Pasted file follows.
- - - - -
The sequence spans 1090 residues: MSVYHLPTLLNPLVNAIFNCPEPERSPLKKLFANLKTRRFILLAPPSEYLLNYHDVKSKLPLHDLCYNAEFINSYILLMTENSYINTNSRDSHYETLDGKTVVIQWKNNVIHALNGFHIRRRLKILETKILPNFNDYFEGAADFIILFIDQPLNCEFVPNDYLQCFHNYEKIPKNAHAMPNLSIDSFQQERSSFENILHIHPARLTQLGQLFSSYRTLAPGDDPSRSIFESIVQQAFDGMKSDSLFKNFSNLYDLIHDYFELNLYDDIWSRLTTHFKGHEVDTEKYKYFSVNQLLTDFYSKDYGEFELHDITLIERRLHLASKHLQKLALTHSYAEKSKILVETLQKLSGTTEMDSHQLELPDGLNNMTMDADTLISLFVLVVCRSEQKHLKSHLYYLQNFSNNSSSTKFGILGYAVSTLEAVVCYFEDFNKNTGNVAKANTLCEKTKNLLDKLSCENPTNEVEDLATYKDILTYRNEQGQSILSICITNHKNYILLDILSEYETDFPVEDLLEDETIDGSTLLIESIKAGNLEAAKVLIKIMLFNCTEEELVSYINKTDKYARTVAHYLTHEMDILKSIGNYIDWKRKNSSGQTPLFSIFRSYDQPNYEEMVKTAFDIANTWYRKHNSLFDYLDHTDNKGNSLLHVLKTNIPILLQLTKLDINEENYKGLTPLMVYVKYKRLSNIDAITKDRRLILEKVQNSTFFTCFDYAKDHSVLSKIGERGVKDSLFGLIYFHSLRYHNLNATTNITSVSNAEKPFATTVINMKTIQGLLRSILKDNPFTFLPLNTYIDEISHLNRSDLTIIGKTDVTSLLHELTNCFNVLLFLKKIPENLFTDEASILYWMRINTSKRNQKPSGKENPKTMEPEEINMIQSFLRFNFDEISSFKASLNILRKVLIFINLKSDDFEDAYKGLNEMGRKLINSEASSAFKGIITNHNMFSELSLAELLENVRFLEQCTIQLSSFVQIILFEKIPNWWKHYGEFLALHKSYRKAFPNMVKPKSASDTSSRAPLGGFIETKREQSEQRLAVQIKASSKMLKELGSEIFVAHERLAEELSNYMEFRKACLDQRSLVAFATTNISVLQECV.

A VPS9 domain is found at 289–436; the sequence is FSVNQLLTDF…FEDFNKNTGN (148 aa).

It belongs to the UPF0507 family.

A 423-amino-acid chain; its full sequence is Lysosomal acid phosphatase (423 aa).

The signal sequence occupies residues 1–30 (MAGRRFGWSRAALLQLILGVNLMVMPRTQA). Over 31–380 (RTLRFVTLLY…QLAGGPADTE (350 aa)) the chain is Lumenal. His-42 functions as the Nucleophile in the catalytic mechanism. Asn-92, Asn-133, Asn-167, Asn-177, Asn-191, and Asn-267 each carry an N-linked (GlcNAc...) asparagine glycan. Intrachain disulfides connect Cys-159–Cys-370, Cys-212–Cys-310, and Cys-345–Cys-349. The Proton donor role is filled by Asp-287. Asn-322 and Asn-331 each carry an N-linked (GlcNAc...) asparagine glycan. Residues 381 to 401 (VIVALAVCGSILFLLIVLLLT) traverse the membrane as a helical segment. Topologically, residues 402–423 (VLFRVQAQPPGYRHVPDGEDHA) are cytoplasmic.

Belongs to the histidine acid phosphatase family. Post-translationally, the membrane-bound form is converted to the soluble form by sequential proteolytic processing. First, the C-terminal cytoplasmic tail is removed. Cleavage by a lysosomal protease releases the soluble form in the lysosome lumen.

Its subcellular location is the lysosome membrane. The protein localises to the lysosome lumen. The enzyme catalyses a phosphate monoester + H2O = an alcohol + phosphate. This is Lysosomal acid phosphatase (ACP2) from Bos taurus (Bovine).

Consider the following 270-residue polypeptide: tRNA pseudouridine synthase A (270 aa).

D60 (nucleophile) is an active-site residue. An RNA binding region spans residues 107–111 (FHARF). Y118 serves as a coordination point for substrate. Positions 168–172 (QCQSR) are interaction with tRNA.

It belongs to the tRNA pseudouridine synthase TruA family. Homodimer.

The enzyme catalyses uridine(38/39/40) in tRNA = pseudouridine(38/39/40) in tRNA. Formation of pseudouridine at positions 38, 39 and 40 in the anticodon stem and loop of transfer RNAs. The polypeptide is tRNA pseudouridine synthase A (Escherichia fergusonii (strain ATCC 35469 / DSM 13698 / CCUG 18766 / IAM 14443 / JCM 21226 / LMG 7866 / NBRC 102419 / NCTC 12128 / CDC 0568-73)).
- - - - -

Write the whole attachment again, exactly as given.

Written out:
The sequence spans 1090 residues: MSVYHLPTLLNPLVNAIFNCPEPERSPLKKLFANLKTRRFILLAPPSEYLLNYHDVKSKLPLHDLCYNAEFINSYILLMTENSYINTNSRDSHYETLDGKTVVIQWKNNVIHALNGFHIRRRLKILETKILPNFNDYFEGAADFIILFIDQPLNCEFVPNDYLQCFHNYEKIPKNAHAMPNLSIDSFQQERSSFENILHIHPARLTQLGQLFSSYRTLAPGDDPSRSIFESIVQQAFDGMKSDSLFKNFSNLYDLIHDYFELNLYDDIWSRLTTHFKGHEVDTEKYKYFSVNQLLTDFYSKDYGEFELHDITLIERRLHLASKHLQKLALTHSYAEKSKILVETLQKLSGTTEMDSHQLELPDGLNNMTMDADTLISLFVLVVCRSEQKHLKSHLYYLQNFSNNSSSTKFGILGYAVSTLEAVVCYFEDFNKNTGNVAKANTLCEKTKNLLDKLSCENPTNEVEDLATYKDILTYRNEQGQSILSICITNHKNYILLDILSEYETDFPVEDLLEDETIDGSTLLIESIKAGNLEAAKVLIKIMLFNCTEEELVSYINKTDKYARTVAHYLTHEMDILKSIGNYIDWKRKNSSGQTPLFSIFRSYDQPNYEEMVKTAFDIANTWYRKHNSLFDYLDHTDNKGNSLLHVLKTNIPILLQLTKLDINEENYKGLTPLMVYVKYKRLSNIDAITKDRRLILEKVQNSTFFTCFDYAKDHSVLSKIGERGVKDSLFGLIYFHSLRYHNLNATTNITSVSNAEKPFATTVINMKTIQGLLRSILKDNPFTFLPLNTYIDEISHLNRSDLTIIGKTDVTSLLHELTNCFNVLLFLKKIPENLFTDEASILYWMRINTSKRNQKPSGKENPKTMEPEEINMIQSFLRFNFDEISSFKASLNILRKVLIFINLKSDDFEDAYKGLNEMGRKLINSEASSAFKGIITNHNMFSELSLAELLENVRFLEQCTIQLSSFVQIILFEKIPNWWKHYGEFLALHKSYRKAFPNMVKPKSASDTSSRAPLGGFIETKREQSEQRLAVQIKASSKMLKELGSEIFVAHERLAEELSNYMEFRKACLDQRSLVAFATTNISVLQECV.

A VPS9 domain is found at 289–436; the sequence is FSVNQLLTDF…FEDFNKNTGN (148 aa).

It belongs to the UPF0507 family.

A 423-amino-acid chain; its full sequence is Lysosomal acid phosphatase (423 aa).

The signal sequence occupies residues 1–30 (MAGRRFGWSRAALLQLILGVNLMVMPRTQA). Over 31–380 (RTLRFVTLLY…QLAGGPADTE (350 aa)) the chain is Lumenal. His-42 functions as the Nucleophile in the catalytic mechanism. Asn-92, Asn-133, Asn-167, Asn-177, Asn-191, and Asn-267 each carry an N-linked (GlcNAc...) asparagine glycan. Intrachain disulfides connect Cys-159–Cys-370, Cys-212–Cys-310, and Cys-345–Cys-349. The Proton donor role is filled by Asp-287. Asn-322 and Asn-331 each carry an N-linked (GlcNAc...) asparagine glycan. Residues 381 to 401 (VIVALAVCGSILFLLIVLLLT) traverse the membrane as a helical segment. Topologically, residues 402–423 (VLFRVQAQPPGYRHVPDGEDHA) are cytoplasmic.

Belongs to the histidine acid phosphatase family. Post-translationally, the membrane-bound form is converted to the soluble form by sequential proteolytic processing. First, the C-terminal cytoplasmic tail is removed. Cleavage by a lysosomal protease releases the soluble form in the lysosome lumen.

Its subcellular location is the lysosome membrane. The protein localises to the lysosome lumen. The enzyme catalyses a phosphate monoester + H2O = an alcohol + phosphate. This is Lysosomal acid phosphatase (ACP2) from Bos taurus (Bovine).

Consider the following 270-residue polypeptide: tRNA pseudouridine synthase A (270 aa).

D60 (nucleophile) is an active-site residue. An RNA binding region spans residues 107–111 (FHARF). Y118 serves as a coordination point for substrate. Positions 168–172 (QCQSR) are interaction with tRNA.

It belongs to the tRNA pseudouridine synthase TruA family. Homodimer.

The enzyme catalyses uridine(38/39/40) in tRNA = pseudouridine(38/39/40) in tRNA. Formation of pseudouridine at positions 38, 39 and 40 in the anticodon stem and loop of transfer RNAs. The polypeptide is tRNA pseudouridine synthase A (Escherichia fergusonii (strain ATCC 35469 / DSM 13698 / CCUG 18766 / IAM 14443 / JCM 21226 / LMG 7866 / NBRC 102419 / NCTC 12128 / CDC 0568-73)).